Dietary fibre

Dietary fibre is a polysaccharide found in the cell walls of vegetables, fruits, pulses and cereal grains.  The dietary fibre cannot be broken down by the digestive system so passes through the intestine, absorbing water and increasing in bulk.  The process helps to strengthen the muscles of the intestine and push out undigested food.

Functions:  Dietary fibre is needed for:

  • Allowing the digestive system to remain healthy and function properly.
  • Helping weight control as high fibre foods release energy slowly leaving us feeling fuller for longer.
  • Preventing some bowel diseases, for example, constipation, diverticulitis and bowel cancer.
  • Providing soluble fibre which can help to reduce cholesterol levels.

Sources:  There are two types of dietary fibre – insoluble and soluble.

  • Insoluble fibre passes through the body mostly unchanged as it is undigested. It absorbs water and swells, resulting in a bulkier stool. This can be found in wholegrain foods, brown rice, wheat bran, fruit and vegetables peels and skins, nuts and seeds.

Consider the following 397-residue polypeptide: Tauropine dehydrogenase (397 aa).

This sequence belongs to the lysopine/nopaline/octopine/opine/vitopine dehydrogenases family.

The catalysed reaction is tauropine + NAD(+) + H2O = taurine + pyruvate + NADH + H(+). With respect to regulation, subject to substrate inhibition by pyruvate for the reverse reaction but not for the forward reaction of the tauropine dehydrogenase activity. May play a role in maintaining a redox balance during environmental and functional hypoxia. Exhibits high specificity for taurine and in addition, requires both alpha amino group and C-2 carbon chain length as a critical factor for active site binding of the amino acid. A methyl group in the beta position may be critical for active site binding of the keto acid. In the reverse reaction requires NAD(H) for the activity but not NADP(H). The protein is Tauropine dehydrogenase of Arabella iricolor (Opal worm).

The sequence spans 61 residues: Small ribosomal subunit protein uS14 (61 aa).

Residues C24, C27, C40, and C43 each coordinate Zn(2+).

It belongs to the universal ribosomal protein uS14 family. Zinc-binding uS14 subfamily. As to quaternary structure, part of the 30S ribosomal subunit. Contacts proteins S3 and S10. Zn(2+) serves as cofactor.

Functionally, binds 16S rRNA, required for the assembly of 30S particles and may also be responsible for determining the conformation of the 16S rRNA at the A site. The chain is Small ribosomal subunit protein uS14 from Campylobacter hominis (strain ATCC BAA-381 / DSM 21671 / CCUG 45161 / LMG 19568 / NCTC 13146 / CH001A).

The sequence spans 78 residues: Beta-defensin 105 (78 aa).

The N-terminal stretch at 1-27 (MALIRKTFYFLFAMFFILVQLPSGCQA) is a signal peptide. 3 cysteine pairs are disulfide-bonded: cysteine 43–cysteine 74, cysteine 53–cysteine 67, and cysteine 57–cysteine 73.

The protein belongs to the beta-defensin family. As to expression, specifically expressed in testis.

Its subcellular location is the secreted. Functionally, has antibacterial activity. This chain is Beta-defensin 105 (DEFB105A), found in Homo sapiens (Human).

• Soluble fibre slows down the digestion and absorption of carbohydrates, so it helps to control blood sugar levels, which helps to stop you feeling hungry. Some research suggests that soluble fibre can reduce the blood cholesterol levels. This can be found in oats, nuts, legumes (peas, beans, lentils), fruits such as prunes, bananas and apples, vegetables such as potatoes, broccoli and carrots.

Excess and deficiency: A diet rich in cereals can reduce the body’s ability to absorb iron and calcium.  The cereal can bind with the minerals making them less likely to be absorbed in the intestines.  A deficiency of dietary fibre can contribute towards constipation and this could lead to an increased risk of bowel cancer.

Dietary reference values for fibre:  SACN (Scientific Advisory Committee on Nutrition) recommends that the Dietary Reference Value (DRV) for dietary fibre is 30g for adults.  Children should eat less because of their small body size.  Very young children should avoid too many fibre-rich foods as being full up with fibre can it make it difficult for them to meet their other nutritional needs.

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